Sorry for the lull in the blog. I still need to learn how to juggle my time between my wonderful almost 4 month old baby, my husband, some house chores, and keeping up with all the things I want to do, e.g. regularly write in this blog :)
One of the fairly recent news that I wanted to share here is that Moscow will become even prettier soon :) Moscow authorities approved the demolition of 120 gray concrete fences in the city centre. The city is becoming not only convenient but also more open. I’ve always hated those concrete walls, not only are they an eye sore for the city, they are also a relic of the Soviet and the wild 90’s past.
What are those gray sad-looking concrete walls you ask? They can be seen in every Russian city and town. I actually almost never noticed them when I lived in Russia, they were just a common part of the environment I grew up in. Concrete walls were erected around industrial sites like factories and building sites, they were also often seen around hospitals, kindergartens, monasteries etc. Here is a great specimen of this dull and horrible construction.
There are in total 198 concrete fences in the central part of Moscow. 74 out of them will be knocked down soon, and the territory they were enclosing will not be fenced up again. I find this news amazing, as there are too many needless, useless fences in Moscow that only spoil the city’s look.
The other 124 fences will be replaced by new see-through constructions. Apparently, there is even a guidance ‘book’ created by Moscow authorities on how fences should look like, advising on materials, design and even colour of new constuctions in the city.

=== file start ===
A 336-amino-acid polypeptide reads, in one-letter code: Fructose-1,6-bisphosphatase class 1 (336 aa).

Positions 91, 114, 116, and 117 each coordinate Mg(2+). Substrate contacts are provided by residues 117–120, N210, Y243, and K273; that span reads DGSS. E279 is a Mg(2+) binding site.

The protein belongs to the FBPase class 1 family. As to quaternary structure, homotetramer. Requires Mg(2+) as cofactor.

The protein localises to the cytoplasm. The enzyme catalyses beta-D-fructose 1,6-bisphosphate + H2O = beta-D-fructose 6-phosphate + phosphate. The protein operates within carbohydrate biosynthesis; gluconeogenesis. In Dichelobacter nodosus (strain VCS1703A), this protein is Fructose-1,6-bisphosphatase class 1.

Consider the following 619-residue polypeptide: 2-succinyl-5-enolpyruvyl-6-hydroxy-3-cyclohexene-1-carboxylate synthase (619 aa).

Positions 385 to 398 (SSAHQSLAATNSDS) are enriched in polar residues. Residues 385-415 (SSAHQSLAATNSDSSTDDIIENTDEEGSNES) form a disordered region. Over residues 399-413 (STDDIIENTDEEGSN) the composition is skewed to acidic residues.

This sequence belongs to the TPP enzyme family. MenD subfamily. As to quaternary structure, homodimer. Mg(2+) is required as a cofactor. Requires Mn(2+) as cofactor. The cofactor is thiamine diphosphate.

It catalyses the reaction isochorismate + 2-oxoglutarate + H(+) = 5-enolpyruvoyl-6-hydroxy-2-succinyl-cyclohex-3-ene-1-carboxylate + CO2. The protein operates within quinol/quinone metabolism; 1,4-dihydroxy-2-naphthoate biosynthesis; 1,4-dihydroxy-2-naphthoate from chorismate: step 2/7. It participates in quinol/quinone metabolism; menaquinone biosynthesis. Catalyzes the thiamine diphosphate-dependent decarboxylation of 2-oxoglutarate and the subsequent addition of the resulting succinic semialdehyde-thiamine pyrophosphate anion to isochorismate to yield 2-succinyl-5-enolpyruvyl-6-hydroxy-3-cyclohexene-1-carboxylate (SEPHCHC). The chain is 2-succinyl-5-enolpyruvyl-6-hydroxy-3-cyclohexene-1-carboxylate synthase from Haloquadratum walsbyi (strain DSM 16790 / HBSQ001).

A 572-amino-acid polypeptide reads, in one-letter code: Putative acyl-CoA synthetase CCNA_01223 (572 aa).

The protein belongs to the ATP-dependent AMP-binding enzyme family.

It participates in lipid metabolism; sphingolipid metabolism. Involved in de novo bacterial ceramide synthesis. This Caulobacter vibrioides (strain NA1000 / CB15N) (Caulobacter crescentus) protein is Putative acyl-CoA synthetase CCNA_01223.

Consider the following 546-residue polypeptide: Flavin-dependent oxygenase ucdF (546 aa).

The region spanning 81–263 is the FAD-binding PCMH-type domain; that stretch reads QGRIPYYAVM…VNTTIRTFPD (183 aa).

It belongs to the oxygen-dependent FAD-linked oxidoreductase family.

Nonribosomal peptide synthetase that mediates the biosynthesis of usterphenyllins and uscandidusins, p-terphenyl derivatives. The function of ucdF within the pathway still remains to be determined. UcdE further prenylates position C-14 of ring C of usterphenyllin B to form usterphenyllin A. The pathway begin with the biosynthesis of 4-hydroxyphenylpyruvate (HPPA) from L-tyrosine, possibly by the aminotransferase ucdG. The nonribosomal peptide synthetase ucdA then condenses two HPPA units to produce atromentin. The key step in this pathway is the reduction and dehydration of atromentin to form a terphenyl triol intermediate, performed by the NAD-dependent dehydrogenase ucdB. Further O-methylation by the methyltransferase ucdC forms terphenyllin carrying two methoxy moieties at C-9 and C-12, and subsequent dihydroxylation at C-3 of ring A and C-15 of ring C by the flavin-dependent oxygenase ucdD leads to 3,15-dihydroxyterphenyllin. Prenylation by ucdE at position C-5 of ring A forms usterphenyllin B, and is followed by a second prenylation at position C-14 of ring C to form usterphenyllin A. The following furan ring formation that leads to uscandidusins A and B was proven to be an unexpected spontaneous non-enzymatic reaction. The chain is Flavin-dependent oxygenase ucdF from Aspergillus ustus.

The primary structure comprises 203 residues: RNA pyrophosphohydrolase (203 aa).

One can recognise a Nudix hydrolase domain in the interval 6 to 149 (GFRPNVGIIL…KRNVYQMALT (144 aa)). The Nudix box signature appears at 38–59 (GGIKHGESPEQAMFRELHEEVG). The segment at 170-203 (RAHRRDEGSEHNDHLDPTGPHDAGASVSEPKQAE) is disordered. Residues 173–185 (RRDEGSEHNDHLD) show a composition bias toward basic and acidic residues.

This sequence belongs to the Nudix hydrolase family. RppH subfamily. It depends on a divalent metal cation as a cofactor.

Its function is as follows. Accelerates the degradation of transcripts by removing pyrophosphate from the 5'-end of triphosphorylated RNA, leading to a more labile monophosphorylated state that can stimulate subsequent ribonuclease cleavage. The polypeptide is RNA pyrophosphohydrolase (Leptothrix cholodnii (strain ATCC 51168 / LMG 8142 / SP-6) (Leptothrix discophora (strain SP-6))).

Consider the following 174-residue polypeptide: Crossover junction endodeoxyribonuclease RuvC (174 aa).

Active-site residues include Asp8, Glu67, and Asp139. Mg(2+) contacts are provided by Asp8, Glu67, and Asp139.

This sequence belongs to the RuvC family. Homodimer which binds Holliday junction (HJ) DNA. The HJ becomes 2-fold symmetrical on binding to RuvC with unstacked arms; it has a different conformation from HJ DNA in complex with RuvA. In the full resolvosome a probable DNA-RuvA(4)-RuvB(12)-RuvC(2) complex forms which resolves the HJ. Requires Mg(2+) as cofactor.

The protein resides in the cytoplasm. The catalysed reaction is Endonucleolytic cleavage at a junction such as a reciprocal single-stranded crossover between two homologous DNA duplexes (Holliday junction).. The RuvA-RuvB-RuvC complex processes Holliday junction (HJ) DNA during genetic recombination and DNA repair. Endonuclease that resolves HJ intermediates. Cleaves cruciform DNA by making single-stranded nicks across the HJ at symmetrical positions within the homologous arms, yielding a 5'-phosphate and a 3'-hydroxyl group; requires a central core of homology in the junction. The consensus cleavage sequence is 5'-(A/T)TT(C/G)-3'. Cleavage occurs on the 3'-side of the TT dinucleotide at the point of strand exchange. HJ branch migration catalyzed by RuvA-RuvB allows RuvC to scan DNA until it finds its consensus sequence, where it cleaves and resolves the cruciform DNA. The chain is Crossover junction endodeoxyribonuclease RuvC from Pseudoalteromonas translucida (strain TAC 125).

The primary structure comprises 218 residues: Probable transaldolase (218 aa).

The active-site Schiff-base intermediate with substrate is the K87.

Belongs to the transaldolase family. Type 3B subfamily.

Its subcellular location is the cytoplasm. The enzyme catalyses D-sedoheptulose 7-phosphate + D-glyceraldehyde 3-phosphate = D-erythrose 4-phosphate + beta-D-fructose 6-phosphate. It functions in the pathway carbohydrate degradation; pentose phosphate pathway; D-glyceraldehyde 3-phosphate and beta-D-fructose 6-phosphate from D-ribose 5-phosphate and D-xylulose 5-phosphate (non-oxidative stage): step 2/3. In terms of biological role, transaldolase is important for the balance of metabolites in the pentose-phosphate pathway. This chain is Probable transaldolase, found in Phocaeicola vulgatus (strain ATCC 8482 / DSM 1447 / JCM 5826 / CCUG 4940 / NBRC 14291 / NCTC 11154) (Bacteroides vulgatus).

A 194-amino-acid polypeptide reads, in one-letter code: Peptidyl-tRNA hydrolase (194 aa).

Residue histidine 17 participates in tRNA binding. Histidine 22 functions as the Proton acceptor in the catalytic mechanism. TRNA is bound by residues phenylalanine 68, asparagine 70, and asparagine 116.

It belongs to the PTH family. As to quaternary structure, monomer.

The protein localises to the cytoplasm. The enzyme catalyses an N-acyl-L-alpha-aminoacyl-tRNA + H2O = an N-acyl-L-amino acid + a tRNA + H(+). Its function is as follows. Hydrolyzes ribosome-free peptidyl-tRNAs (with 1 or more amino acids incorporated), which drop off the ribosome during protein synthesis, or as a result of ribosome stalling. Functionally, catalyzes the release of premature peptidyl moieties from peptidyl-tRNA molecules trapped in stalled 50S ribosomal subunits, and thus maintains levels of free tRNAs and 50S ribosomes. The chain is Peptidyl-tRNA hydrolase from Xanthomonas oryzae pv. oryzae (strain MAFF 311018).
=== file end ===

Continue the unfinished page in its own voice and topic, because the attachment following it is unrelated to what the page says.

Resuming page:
Why are concrete fences so bad?
– First of all, as mentioned above, they are ugly.
– Concrete solid walls discourage building companies from cleaning up. Such walls are perfect for hiding garbage and any faults of the construction methods. Modern see-through fences will entice the owners of land to keep things tidy, and not to needlessly prolong the construction.
– Concrete walls create a perfect way for some businesses to attach an extra chunk of land to their territories. Authority checks in the city have found that some factories have illegally taken adjacent territories for their own use. Now that Moscow authorities started their checks on property boarders, those cheeky businesses will have to give up that extra land that they annexed. (Not sure why this was not done on a regular basis though. Oh well, it is Russia after all)
– Another super Russian speciality: Some of those concrete walls are actually blocking sidewalks forcing pedestrians to walk on a road area.
However, I’ve got some concerns…
– I’m not sure that wire fences are much better looking.
– What if businesses are not encouraged to tidy up, and all this garbage and mud of a construction site will be out in the open for everyone to enjoy? Perhaps it’s best to leave such mess behind a solid wall?
– Execution is Russia can often be a problem. I’ve seen new fences put up with old concrete walls lying on the ground with no sign of someone planning to remove them. Maybe they were left to us as a sad reminder of the ugliness of the Soviet mass architecture?
Well, demolition of old concrete fences is a great start for making Moscow a pleasant and convenient city. I hope that some day all Moscow fences look something like that:
P.S. Did you know that these rhomboid fences represent the most popular type of fences in Russia? It was designed and created in the Soviet Union in the Seventies by an architect called Boris Lachman who immigrated to America in 1981. To this day Boris still doesn’t understand why this design was so abundantly used all over the country, and considers it an eye-sore.